The SUV name game
Frames fade away, but automakers are loath to call them 'crossovers'
Next time a TV spot for an SUV comes on, watch closely. You'll notice that it's pretty much the same as SUV commercials of a decade ago.
Images of a vehicle splashing through a creek? Check. Images of mud splattering the body panels? Check. A forest setting, some boulders, some rocks? Check, check and check.
This is what SUVs are all about and always have been about.
But in 2012, things have changed. Fewer vehicles are technically SUVs -- a designation for cabin vehicles built on truck frames. Instead, they are more than likely crossovers, built on a more refined unibody architecture. But automakers aren't trumpeting the change in their marketing.
"Most people have no clue what's underneath their car," says Ralph Gilles, Chrysler Group's senior vice president of product design. "They just want it to be comfortable. They want it to be the best fuel economy they can get. They want affordability, and they want it to ride well. It's up to us to decide what technology will deliver all that."
The tricky part is telling that to consumers. Or rather -- not telling them.
U.S. consumers may think they want a vehicle that crawls through mud and rocks. But the industry has concluded that what most of them really want is a quiet ride, comfortable rear seating and decent fuel economy.
So automakers are tiptoeing through a new reality. They continue to market the toned-down vehicles as SUVs because ruggedness is at the heart of the segment's mystique.
"People want this image vehicle that has -- in their minds -- off-road capability," says Dave Mazur, Nissan North America's vice president of market intelligence, in charge of market and consumer research. "But all they really mean by 'off-road' is the ability to drive out onto a muddy soccer field, or to drive over the ridge of snow made in the parking lot by the snowplow.
"People thought they went off-road," Mazur says. "The vast majority of SUV owners are not mudders."
One by one, popular SUVs have forsaken brawn by slipping from truck architecture to unibody car chassis.
Nissan will join the trend this year when it brings a redesigned mid-sized Pathfinder to showrooms, becoming the latest exile from the rough-and-tumble truck-based tradition. Nissan says the new Pathfinder will be roomier and offer three rows of seats, a quieter ride and 25 percent better fuel economy.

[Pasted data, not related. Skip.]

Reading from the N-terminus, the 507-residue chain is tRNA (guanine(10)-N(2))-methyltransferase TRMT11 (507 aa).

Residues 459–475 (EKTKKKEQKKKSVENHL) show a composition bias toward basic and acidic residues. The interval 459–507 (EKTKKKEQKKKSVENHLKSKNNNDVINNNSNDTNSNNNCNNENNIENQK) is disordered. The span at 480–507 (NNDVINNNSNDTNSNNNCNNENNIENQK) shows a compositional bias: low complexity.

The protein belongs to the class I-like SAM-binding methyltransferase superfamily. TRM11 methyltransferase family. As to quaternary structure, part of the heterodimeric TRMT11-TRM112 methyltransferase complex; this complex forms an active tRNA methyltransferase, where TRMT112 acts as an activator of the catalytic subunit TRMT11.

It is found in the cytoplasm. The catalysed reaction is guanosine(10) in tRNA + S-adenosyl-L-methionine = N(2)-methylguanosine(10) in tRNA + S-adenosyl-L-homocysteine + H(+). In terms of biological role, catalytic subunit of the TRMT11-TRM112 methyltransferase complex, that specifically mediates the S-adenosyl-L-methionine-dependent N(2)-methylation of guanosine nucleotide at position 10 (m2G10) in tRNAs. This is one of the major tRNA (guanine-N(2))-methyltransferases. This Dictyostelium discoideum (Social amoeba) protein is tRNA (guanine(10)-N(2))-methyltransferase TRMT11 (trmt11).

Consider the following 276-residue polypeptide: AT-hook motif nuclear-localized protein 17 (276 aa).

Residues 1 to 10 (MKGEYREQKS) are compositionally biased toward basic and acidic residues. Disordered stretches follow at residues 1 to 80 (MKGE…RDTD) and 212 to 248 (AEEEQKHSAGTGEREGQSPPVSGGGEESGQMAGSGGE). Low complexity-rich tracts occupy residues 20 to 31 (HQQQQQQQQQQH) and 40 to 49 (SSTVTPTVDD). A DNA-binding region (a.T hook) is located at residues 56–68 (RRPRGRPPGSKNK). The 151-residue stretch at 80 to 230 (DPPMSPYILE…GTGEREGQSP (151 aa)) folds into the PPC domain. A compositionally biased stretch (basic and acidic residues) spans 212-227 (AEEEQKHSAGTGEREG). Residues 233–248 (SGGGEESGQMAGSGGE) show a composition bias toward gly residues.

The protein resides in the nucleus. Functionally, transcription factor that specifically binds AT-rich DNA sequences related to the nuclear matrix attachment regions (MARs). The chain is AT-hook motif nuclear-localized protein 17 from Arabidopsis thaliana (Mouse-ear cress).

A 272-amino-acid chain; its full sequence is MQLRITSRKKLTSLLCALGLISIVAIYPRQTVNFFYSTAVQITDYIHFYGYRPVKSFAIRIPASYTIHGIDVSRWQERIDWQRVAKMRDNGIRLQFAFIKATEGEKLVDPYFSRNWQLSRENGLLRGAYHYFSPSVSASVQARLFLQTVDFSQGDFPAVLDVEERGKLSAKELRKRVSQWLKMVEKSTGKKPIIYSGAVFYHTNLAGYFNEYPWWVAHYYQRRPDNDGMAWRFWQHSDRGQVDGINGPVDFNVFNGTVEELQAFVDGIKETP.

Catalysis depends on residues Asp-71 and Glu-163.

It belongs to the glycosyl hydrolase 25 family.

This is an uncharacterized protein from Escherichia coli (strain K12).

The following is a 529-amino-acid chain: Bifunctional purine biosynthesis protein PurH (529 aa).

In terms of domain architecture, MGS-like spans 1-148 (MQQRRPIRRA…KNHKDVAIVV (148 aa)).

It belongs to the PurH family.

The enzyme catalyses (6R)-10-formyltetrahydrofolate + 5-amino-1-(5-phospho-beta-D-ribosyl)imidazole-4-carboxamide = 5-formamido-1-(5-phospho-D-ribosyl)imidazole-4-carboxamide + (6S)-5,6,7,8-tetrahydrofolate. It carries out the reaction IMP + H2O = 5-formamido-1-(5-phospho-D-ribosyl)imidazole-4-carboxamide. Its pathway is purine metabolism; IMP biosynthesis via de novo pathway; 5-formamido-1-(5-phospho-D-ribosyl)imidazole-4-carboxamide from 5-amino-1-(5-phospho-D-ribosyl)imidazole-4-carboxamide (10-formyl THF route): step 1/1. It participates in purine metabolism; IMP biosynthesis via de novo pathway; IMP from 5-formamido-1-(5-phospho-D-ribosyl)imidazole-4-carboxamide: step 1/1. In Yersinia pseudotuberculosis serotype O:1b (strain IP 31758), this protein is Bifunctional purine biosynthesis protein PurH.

Last year it was the Ford Explorer. The Dodge Durango changed before that, and the Mercedes-Benz M-class changed a few years earlier.
But like its competitors, Nissan has no intention of discontinuing the SUV designation. Even though consumers clearly want smoother riding vehicles with improved fuel economy, they are still drawn to the imagery of mountains, remote cabins and snow-clogged back roads.
"We have a long heritage with the Pathfinder," says Jon Brancheau, Nissan's vice president of marketing, who will be responsible for crafting a new image for the reconstructed vehicle this year. "People have associated the vehicle with an active SUV lifestyle for a long time. We don't have any desire to give that identity up."
It is a tricky transition.
Chrysler’s Gilles: Few people care about “what’s underneath.”
SUVs under pressure
Fuel-price concerns and the social sting of driving a behemoth utility vehicle have taken some of the charm from the SUV segment. The crash of 2008 made automakers rethink their lineups and search for lighter cars and smaller vehicles. And now proposed federal rules that would require the industry to hit an average fuel economy of 54.5 mpg by the 2025 model year are driving more change in the SUV segment.
A unibody chassis allows for better fuel economy. A decade ago, the most fuel-efficient version of the truck-based Dodge Durango offered 15 mpg combined city/highway driving. In its remade unibody form, the Durango gets 19 combined, including 23 mpg for highway driving.